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ICMR approves Centre for Cellular and Molecular Biology’s dry swab testing for Covid

The dry swab technique can be used for RT-PCR testing with sensitivity and specificity, similar to the current standard when automated RNA extraction is not available.

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Hyderabad: The Indian Council of Medical Research has approved a dry swab RNA- extraction-free testing method for the COVID-19 virus developed by CSIR-Centre for Cellular and Molecular Biology, CCMB said here on Friday.

Ribonucleic acid (RNA) is an important macromolecule that is present in all biological cells.

In the conventional testing method, nasopharyngeal or oropharyngeal swab samples collected by sample collection centres are transported to testing centres, sometimes even hundreds of kilometres away.

The samples are generally placed in a liquid called Viral Transport Medium (VTM).

To avoid leakage, they are packed heavily that adds on to sample processing times at both the sample collection and testing centres.

Despite this, there are leakages from samples, which render those batches untestable and unsafe in handling.

CCMB researchers found that VTM can be totally avoided and dry swab technique also does not require RNA extraction and can be directly used for RT-PCR testing with sensitivity and specificity similar to the current gold standard.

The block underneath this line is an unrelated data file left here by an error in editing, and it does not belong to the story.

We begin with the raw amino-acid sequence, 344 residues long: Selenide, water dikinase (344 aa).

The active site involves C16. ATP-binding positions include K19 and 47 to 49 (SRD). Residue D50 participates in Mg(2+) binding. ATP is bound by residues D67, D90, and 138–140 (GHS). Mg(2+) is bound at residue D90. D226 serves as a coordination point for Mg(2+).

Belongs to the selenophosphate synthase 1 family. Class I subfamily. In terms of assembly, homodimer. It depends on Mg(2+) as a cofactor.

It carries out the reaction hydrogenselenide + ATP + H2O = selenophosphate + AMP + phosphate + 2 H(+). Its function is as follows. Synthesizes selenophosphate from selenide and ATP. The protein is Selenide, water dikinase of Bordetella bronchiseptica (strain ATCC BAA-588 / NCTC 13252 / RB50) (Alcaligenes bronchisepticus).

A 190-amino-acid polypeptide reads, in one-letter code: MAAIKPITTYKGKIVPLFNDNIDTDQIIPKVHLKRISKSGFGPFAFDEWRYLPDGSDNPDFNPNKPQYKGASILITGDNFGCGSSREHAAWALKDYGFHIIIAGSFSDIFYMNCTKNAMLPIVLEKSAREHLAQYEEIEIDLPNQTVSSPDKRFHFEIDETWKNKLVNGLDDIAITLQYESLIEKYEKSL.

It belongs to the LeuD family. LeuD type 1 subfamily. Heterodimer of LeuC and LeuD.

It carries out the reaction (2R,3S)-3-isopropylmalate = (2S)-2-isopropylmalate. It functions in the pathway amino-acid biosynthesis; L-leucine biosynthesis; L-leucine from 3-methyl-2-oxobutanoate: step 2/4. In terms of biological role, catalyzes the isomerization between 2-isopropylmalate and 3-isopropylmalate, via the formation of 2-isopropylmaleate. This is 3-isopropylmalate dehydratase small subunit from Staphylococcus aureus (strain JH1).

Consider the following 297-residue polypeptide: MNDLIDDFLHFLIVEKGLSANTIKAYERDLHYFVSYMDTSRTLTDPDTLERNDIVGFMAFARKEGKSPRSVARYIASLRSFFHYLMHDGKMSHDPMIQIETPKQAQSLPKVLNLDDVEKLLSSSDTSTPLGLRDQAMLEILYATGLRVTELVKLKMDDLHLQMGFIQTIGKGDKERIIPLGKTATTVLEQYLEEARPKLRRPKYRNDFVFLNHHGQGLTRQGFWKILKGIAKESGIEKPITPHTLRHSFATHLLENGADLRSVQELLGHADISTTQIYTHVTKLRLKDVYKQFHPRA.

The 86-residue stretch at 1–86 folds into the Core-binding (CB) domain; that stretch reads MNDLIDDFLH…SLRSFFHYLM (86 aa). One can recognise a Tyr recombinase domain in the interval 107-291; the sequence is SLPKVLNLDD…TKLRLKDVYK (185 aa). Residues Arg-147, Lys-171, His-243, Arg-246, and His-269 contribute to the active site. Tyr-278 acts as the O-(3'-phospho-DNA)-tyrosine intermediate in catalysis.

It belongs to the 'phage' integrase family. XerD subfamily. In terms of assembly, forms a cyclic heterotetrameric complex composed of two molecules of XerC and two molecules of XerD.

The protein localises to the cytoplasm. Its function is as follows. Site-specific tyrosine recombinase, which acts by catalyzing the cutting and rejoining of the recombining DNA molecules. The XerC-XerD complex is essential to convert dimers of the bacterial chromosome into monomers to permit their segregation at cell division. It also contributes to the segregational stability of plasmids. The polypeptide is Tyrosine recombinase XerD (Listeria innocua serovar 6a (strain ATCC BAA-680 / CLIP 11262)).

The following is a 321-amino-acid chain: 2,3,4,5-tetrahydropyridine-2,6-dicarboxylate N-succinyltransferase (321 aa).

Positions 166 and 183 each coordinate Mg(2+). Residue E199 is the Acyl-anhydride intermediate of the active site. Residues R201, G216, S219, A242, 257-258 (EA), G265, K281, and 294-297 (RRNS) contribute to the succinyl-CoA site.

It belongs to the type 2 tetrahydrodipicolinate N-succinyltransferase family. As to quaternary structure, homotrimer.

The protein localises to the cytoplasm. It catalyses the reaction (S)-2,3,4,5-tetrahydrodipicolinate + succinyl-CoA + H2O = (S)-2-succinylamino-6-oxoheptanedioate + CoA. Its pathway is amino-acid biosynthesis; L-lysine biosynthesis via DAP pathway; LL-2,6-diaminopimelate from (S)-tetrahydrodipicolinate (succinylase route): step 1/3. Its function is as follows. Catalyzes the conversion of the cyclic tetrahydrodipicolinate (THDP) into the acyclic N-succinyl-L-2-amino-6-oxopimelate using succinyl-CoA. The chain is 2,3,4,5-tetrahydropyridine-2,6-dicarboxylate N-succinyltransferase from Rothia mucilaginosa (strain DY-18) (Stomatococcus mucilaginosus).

This method has now received ICMR approval for use in settings where automated RNA extraction is not available, the city based premier research institute said in a release.

Rakesh Mishra, Director, CCMB said RNA extraction, even with automation, takes four hours for roughly 500 samples.

VTM and RNA extraction both add a significant burden on money and time required for mass testing for coronavirus.

“We believe the technique’s merit holds for all kinds of settings and has the potential of bringing down the costs and time of testing by 40-50 per cent.

It is a game changing technology as with the existing infrastructure, the throughput of COVID-19 screening can be enhanced several fold with immediate effect while, at the same time, making the whole process safer,” Mishra said.


Also read: UK to trial ‘game-changer’ blood test that ‘may detect 50 types of cancer’ at early stage


 

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